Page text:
So yes, I have just killed someone that I've been all my life. But, thanks to Francois who got it, someone else was born at that same time. And it's interesting. Both of us were surprised. And pleased. During the cut it was a bit heavy. And he did also give me good advice about getting cute little sporting caps like the snowboarders wear, with an open top, and they don’t look like old diva chemo hats, to wear inside, around the house. Why? because the hair falls out every where. You'll be cooking dinner and hair falls in your food. You'll wake up in the morning and there'll be hair all over your pillow. Wear these little caps and then it's not such a problem. You just take them off and shake them out, and all that hair gets dealt with. It will take longer than you think. After they stop the chemo it will take three months for the hair to grow up to scalp level, and then it will be another three months after that before I will have hair long enough for him to be able to cut it into this short style again. I have six months of treatment coming up. Enjoy this short hair now, it will be another year before I have hair, even short hair again.
That was the process of the cut. And then it was done, and I had short hair. We both looked at the mirror in surprise. I looked good! It was a good cut. I looked bright and fun, modern and more fashionable. Really maybe I should keep my hair short like this even after it grows back! It was a new me. And it was a cute me. And it was a strong looking me. And it wasn't a mannish me. I looked good. Genuinely good. Maybe not so glamorous/sexy. But what the heck, I’m over sixty. This look was both fresher and younger, fun. And also stronger and more confident. Professional. Interesting. Older and younger both at the same time. Still grey but it was a younger person's cut.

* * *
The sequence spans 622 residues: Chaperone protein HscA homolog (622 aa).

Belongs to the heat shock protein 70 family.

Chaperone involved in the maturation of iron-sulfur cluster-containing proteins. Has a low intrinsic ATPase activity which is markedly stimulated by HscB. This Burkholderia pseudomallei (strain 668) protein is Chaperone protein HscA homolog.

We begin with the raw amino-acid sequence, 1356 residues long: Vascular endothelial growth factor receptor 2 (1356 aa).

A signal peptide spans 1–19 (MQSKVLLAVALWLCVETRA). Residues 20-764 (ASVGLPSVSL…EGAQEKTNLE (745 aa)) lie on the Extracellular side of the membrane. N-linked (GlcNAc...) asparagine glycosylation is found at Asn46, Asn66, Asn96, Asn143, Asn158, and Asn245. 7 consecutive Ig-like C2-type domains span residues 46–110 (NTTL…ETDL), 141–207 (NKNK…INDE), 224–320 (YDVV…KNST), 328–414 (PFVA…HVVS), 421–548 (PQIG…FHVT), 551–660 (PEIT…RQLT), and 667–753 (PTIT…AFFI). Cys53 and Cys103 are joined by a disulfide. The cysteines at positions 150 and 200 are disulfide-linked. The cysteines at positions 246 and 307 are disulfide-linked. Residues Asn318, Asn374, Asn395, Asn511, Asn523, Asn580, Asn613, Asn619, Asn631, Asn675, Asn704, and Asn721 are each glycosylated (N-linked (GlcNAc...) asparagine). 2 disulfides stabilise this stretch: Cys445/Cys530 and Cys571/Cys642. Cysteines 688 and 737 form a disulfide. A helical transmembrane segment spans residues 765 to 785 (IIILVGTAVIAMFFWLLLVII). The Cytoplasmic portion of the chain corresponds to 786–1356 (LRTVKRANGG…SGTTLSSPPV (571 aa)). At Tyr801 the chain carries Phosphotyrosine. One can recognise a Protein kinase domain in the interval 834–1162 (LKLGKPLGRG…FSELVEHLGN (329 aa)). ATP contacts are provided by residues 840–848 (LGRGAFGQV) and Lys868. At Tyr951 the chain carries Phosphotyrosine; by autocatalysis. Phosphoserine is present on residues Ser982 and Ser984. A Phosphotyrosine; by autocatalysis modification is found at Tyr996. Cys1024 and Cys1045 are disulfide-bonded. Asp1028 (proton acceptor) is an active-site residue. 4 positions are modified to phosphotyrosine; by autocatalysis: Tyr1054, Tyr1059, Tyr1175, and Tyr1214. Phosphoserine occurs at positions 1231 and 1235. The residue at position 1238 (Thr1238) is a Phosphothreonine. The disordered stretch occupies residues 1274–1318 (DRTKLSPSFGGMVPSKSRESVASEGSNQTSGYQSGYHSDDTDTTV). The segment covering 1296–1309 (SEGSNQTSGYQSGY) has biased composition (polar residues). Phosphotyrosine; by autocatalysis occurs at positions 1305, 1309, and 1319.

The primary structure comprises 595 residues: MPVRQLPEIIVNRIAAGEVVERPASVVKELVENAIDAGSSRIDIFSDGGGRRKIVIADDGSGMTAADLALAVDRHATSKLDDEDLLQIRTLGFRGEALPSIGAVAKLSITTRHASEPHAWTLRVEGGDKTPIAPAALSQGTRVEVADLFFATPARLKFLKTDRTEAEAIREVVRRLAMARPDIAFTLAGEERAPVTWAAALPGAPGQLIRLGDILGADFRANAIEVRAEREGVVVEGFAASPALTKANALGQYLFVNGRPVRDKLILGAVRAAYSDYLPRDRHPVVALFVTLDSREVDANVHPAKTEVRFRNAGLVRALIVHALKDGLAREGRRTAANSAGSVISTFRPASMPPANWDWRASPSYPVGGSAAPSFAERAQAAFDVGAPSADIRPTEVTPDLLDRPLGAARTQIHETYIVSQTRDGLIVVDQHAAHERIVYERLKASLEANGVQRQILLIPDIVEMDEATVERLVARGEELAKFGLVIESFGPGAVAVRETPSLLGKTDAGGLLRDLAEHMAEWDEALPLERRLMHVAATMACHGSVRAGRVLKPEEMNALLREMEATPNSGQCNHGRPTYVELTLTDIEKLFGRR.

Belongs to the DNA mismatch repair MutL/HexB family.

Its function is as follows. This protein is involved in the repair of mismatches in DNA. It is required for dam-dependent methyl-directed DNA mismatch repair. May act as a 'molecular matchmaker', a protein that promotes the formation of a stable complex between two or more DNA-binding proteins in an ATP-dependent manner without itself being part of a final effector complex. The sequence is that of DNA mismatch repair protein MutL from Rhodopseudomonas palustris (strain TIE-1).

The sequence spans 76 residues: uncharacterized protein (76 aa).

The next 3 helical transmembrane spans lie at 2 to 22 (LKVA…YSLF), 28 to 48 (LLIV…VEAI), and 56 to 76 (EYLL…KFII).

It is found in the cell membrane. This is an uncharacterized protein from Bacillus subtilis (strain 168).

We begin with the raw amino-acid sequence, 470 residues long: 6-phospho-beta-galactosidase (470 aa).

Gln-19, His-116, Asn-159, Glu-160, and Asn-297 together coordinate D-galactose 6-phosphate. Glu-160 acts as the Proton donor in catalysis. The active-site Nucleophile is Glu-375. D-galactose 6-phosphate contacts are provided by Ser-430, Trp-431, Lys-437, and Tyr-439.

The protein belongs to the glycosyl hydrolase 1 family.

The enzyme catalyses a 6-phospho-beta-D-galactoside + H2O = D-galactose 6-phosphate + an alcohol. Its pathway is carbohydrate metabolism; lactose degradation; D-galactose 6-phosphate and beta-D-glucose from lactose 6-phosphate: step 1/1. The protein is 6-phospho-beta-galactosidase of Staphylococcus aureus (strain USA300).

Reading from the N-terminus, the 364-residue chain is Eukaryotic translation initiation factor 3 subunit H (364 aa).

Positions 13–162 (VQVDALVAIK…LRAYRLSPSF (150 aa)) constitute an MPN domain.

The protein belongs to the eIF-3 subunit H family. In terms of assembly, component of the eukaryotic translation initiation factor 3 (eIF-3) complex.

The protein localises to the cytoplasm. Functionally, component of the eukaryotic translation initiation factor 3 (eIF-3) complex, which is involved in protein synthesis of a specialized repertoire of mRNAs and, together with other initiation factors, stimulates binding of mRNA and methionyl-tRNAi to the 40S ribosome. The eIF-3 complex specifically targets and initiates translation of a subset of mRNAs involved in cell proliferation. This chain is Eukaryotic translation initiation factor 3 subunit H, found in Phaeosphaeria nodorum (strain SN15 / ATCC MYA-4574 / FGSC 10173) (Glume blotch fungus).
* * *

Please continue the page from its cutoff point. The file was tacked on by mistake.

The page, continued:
That was step one. And that was the big trauma. And it was okay. I'm ready now. I'm through that. I had a good cry, my good cry writing this, finally got to have it and let it out. Had that moment of mourning for that old me. And I am feeling good about this new me.
I did like to catch site of my reflection yesterday afternoon. I did like all the likes and wow's you look good on Facebook. I did send a messenger pic of it to my granddaughter, and she did respond, cool, I like it. I feel okay.
After the haircut I went on the rest of my, me excursion. I went to the department store and I had them do a make up for me. I told the lady I was going into chemo and wanted to have a new make up for when my hair all falls out. She was great. She did the makeup and she spent the time working through their foundation options until she found something that worked and looks good on me. So, now I have some better options for my skin, better eyelid stuff, she gave me this "base" that keeps the eye shadow from sinking into the little cracks and looking terrible. It really looked good. And she showed me how to contour the colors on my eyes. And what not to do. And she solved the foundation. That was the main thing. So now I have a range of make up options and if my old, favourite foundation runs out, I still have something. And they've invented a better mascara too. Since the last time I bought make-up. So that too.